At the time of updating (October, 2015), the building appears to be empty; certainly the ground level viewable from Bank Place, and the double doors were securely locked, it seems highly unlikely any of the upper floors were in use.
The narrowness of that section of Bank Place makes a meaningful image of Bank House almost impossible, but it is a an eye-
But if it so happens, then sans car, I want one!
The Mitre Tavern
It is almost impossible to discuss Bank Place without touching on its near-
The site is believed to have operated as a hotel since 1868, the first publican Henry Thompson, but it is known to have been used as residence for some years before that and parts of the building may date back to Melbourne's foundation in the mid-
Six additional bedrooms were ordered to be added by a Licences Reduction Board hearing in 1923, but the licensee contested the order, maintaining that the number and quality of the meals served there compensated the lack of accommodation and that altering the building would be an act of vandalism. Fortunately the licensee’s appeal succeeded and the building retained its original character.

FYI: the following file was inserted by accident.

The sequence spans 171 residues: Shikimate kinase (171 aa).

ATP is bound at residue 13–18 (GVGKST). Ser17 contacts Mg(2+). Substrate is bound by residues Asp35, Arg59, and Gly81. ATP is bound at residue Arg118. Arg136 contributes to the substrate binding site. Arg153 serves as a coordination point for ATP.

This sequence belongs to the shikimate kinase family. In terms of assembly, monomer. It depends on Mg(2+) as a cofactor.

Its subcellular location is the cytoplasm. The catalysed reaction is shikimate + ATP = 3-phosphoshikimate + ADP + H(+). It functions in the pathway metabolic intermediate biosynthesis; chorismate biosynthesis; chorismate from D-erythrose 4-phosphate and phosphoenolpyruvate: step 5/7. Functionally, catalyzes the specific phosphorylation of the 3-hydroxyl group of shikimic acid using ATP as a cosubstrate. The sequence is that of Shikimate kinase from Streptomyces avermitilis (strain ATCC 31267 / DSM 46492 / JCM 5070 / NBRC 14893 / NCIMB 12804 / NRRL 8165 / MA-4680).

The building was offered at an auction in August, 1930 which attracted a huge crowd of bidders and on-
Prior to the sale, the Mitre was owned by The Trustees, Executors and Agency Co. Ltd., who were planning a new ten-
(Coincidentally, my first experience of the Mitre was in 1976 when contracted to Royal Insurance, my first contract after leaving Control Data. The Mitre Tavern also provided the name for the hardware chain, Mitre-
Ron Bird also remembers the highlight of his then eight-
 The Hemingway Robertson Institute was a correspondence school specialising in accountancy and business courses.